Coca-Cola and Unite agree Edmonton strike ceasefire

By Ben Bouckley

- Last updated on GMT

Related tags Trade union Strike action Cce

Coca-Cola and Unite agree Edmonton strike ceasefire
A temporary ceasefire has been called at CCE’s Edmonton bottling plant, with trade union Unite calling off strike action ahead of talks to resolve an ongoing pay dispute.

Production at CCE’s Edmonton factory has been disrupted since mid-September as striking Unite members – 100 of the 150 staff on site – downed tools every Wednesday and Thursday in protest at the firm’s “stingy” ​offer of a 2% pay rise.

Unite regional officer Wayne King told “There is further action planned for the next few weeks, but strikes have been postponed this week.”

King said this was because he believed CCE had shown some willingness to move towards an agreement:“We’ve organised a November 1 meeting with the company to discuss pay and other factors affecting staff.”

CCE had insisted that its offer of a 2% rise in basic pay for Edmonton staff was “fair in the current climate”​ but a spokesperson said this morning:

"CCE remains open to further dialogue with all our employees and the union with regards to the local dispute over pay at our Edmonton site…and we continue to believe that dialogue offers the prospect of a constructive outcome.

"CCE has plans in place which ensure that any industrial action does not disrupt the high quality of service we always aim to deliver for our customers."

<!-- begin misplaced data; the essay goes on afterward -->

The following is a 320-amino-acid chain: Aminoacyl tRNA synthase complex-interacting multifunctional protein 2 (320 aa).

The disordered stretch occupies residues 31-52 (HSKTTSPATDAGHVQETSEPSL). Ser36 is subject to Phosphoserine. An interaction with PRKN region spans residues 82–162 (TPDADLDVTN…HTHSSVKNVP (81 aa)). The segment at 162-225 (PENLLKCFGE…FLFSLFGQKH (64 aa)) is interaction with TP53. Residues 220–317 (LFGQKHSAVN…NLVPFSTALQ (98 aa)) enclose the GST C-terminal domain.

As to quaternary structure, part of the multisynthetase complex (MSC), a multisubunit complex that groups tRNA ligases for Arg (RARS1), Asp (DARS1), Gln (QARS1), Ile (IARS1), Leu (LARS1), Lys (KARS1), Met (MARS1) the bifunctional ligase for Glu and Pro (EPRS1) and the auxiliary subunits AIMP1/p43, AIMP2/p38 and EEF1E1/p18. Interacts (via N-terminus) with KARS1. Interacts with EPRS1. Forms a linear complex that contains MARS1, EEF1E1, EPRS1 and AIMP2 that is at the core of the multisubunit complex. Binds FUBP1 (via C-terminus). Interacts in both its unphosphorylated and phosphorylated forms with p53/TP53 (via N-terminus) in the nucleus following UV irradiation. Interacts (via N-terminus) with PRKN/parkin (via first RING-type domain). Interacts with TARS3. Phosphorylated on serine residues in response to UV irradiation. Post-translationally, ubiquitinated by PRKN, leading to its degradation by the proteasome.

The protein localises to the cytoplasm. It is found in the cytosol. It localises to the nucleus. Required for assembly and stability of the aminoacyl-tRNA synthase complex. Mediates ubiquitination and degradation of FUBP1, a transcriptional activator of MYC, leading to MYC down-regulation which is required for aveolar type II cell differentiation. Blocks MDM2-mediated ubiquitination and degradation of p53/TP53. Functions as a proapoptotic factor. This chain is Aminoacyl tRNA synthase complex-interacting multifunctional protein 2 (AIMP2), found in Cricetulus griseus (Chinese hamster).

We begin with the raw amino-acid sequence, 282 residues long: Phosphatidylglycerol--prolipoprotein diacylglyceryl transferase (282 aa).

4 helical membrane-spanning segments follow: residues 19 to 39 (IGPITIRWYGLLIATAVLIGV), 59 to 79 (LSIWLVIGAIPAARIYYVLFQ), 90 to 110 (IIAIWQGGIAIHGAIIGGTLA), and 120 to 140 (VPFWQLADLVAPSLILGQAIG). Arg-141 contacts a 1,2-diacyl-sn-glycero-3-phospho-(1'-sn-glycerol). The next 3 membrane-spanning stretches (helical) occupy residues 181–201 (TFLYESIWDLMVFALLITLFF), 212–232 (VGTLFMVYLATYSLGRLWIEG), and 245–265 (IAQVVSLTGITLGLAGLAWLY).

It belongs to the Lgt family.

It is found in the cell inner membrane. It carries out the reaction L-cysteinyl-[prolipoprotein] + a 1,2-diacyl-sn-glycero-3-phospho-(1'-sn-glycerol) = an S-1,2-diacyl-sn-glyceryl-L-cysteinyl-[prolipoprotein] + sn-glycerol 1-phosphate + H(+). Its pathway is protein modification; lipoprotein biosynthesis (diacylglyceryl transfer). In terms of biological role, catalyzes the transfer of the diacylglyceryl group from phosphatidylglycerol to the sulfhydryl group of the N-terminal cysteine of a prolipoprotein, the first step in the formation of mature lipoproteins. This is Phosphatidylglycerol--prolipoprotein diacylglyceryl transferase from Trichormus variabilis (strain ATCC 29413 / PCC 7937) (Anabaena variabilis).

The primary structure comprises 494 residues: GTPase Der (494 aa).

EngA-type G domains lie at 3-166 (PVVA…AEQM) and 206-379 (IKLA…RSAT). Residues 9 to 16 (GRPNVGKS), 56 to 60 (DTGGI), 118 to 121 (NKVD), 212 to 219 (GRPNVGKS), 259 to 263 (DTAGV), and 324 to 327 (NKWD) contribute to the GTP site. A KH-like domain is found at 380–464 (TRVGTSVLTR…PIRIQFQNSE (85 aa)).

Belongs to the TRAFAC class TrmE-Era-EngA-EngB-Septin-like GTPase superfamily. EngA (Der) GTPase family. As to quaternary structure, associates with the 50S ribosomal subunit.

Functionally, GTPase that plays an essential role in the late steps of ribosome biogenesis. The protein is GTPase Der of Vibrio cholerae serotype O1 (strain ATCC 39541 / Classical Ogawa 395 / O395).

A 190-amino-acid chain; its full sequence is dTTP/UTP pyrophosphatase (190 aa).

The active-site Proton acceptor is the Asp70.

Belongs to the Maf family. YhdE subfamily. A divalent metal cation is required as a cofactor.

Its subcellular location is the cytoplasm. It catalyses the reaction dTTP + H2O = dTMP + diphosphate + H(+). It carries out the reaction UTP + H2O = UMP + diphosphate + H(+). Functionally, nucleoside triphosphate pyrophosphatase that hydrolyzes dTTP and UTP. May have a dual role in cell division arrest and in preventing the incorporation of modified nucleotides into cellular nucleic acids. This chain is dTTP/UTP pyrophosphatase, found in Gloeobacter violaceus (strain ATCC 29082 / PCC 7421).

Europe-wide action

As the Edmonton dispute continues, CCE faces protests today across Europe, organised by a number of trade unions protesting against the firm’s wider restructuring plans that will see 120 UK jobs lost but 130 new posts created.

Unite members at CCE’s seven UK plants, including Edmonton, will demonstrate today outside sites, in protest about alleged lack of workforce consultation for plans; they also believe that only lower paid roles will replace jobs lost.

Jennie Formby, Unite national officer for food and drink said:“Unite is demanding that Coke thinks again. As a very minimum there must be a guarantee of no compulsory redundancies and permanent pay protection for all displaced workers.

“Coke must start to engage fully in meaningful consultation about making sure our members don’t pay the price for changes that will further benefit this phenomenally profitable company.”

‘Committed’ to consultation

A CCE spokesperson said that planned British restructuring targeted a “single, consistent way of working” ​across sites in Britain, Belgium, Holland and France to ensure a competitive business model and growth.

They added: "No decisions have yet been made, and we are now in consultation with employee representatives. If implemented the changes would impact seven sites in Britain.

“The proposed changes could result in up to an estimated 120 roles being at risk of redundancy in Britain. However, 130 new roles and other development opportunities would also be created.

"We are committed to meaningful consultation throughout this process and will seek to manage and mitigate the impact on our people wherever possible."

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